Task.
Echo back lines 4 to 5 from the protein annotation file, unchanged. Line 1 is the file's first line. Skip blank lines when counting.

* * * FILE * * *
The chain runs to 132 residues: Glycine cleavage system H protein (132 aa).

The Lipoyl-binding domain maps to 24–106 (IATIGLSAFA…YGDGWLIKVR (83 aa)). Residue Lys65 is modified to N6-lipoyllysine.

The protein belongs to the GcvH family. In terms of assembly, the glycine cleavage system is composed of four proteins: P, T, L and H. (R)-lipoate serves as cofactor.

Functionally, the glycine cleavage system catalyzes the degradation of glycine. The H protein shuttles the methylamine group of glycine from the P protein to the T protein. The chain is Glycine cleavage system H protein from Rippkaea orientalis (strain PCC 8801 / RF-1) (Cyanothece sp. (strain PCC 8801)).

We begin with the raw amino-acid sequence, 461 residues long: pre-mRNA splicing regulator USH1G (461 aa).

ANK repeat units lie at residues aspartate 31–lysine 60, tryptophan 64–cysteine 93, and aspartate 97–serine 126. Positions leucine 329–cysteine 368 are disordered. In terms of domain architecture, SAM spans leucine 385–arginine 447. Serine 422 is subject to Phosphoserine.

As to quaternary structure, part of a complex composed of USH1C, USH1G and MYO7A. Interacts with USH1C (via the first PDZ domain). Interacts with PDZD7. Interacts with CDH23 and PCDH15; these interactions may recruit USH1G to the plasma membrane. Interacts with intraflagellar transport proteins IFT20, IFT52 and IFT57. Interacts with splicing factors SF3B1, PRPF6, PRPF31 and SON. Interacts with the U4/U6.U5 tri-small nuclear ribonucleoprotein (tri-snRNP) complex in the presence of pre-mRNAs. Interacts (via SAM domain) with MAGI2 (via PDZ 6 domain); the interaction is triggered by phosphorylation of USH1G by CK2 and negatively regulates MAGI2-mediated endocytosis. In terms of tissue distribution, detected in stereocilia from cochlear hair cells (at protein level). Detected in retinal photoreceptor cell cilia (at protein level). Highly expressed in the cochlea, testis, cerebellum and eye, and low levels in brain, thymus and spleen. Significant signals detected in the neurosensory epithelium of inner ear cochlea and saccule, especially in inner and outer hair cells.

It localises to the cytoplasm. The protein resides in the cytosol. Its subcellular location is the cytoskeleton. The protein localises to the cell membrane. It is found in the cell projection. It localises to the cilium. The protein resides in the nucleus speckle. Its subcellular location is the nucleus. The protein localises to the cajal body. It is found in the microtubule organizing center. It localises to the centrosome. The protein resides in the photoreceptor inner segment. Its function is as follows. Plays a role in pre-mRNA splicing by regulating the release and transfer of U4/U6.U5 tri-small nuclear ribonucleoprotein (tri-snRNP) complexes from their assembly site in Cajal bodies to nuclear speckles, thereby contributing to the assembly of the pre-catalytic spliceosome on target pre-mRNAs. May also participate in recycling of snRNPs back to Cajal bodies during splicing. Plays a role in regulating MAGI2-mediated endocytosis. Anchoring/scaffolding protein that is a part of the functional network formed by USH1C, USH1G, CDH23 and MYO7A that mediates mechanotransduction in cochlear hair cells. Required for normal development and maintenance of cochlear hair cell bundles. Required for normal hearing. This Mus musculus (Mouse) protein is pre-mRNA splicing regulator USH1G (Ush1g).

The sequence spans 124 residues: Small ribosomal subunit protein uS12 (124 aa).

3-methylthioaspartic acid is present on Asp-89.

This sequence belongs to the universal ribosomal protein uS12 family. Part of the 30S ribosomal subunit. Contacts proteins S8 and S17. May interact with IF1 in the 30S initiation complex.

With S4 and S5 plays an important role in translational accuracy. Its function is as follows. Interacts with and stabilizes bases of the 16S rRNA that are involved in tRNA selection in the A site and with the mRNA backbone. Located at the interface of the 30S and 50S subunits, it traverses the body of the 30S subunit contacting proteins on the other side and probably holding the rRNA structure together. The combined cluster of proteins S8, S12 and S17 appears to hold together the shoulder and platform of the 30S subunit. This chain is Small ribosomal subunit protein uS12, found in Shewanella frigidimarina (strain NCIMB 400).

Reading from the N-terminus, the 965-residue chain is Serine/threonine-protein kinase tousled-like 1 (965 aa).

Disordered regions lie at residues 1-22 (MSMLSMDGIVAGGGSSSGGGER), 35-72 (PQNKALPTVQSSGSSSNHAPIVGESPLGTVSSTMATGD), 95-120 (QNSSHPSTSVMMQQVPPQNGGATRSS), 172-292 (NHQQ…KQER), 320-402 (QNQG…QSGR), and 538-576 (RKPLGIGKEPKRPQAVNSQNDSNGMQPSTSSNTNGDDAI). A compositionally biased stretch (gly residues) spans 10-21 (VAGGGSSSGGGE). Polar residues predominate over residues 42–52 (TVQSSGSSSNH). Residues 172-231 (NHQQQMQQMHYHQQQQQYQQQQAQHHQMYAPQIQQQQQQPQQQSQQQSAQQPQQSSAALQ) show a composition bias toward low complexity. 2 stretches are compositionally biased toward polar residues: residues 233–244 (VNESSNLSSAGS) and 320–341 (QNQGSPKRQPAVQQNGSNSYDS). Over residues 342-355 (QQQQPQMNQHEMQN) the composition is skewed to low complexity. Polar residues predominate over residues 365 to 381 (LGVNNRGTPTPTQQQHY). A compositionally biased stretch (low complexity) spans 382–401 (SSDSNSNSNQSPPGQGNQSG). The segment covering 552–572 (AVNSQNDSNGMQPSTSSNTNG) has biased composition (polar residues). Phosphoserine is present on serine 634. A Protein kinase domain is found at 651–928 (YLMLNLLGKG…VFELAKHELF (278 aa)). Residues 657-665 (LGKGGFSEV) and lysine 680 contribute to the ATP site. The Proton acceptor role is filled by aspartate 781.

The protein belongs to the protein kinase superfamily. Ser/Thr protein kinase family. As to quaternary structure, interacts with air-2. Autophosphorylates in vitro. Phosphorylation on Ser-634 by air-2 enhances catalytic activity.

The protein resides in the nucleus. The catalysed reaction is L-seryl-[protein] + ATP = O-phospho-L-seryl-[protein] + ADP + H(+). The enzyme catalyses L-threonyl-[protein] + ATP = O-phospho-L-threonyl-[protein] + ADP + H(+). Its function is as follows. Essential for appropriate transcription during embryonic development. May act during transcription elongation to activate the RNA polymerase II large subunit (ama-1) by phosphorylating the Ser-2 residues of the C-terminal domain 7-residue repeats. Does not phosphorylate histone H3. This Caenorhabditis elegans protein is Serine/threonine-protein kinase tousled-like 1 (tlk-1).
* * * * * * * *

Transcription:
Functionally, the glycine cleavage system catalyzes the degradation of glycine. The H protein shuttles the methylamine group of glycine from the P protein to the T protein. The chain is Glycine cleavage system H protein from Rippkaea orientalis (strain PCC 8801 / RF-1) (Cyanothece sp. (strain PCC 8801)).

We begin with the raw amino-acid sequence, 461 residues long: pre-mRNA splicing regulator USH1G (461 aa).